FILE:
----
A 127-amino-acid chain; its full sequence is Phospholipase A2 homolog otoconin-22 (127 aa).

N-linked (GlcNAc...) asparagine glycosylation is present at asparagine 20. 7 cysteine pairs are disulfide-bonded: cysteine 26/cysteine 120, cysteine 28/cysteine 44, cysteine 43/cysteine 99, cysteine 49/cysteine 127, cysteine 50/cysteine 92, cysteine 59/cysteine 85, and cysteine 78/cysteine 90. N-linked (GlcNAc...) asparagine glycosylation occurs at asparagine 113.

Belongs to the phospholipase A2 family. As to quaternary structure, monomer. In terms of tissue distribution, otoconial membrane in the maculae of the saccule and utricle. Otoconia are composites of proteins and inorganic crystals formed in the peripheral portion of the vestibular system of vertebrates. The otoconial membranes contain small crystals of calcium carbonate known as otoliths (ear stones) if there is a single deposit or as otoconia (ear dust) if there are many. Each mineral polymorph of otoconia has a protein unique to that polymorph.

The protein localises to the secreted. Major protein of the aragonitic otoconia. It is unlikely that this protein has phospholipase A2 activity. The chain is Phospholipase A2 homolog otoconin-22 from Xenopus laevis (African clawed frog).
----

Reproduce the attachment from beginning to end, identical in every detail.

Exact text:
A 127-amino-acid chain; its full sequence is Phospholipase A2 homolog otoconin-22 (127 aa).

N-linked (GlcNAc...) asparagine glycosylation is present at asparagine 20. 7 cysteine pairs are disulfide-bonded: cysteine 26/cysteine 120, cysteine 28/cysteine 44, cysteine 43/cysteine 99, cysteine 49/cysteine 127, cysteine 50/cysteine 92, cysteine 59/cysteine 85, and cysteine 78/cysteine 90. N-linked (GlcNAc...) asparagine glycosylation occurs at asparagine 113.

Belongs to the phospholipase A2 family. As to quaternary structure, monomer. In terms of tissue distribution, otoconial membrane in the maculae of the saccule and utricle. Otoconia are composites of proteins and inorganic crystals formed in the peripheral portion of the vestibular system of vertebrates. The otoconial membranes contain small crystals of calcium carbonate known as otoliths (ear stones) if there is a single deposit or as otoconia (ear dust) if there are many. Each mineral polymorph of otoconia has a protein unique to that polymorph.

The protein localises to the secreted. Major protein of the aragonitic otoconia. It is unlikely that this protein has phospholipase A2 activity. The chain is Phospholipase A2 homolog otoconin-22 from Xenopus laevis (African clawed frog).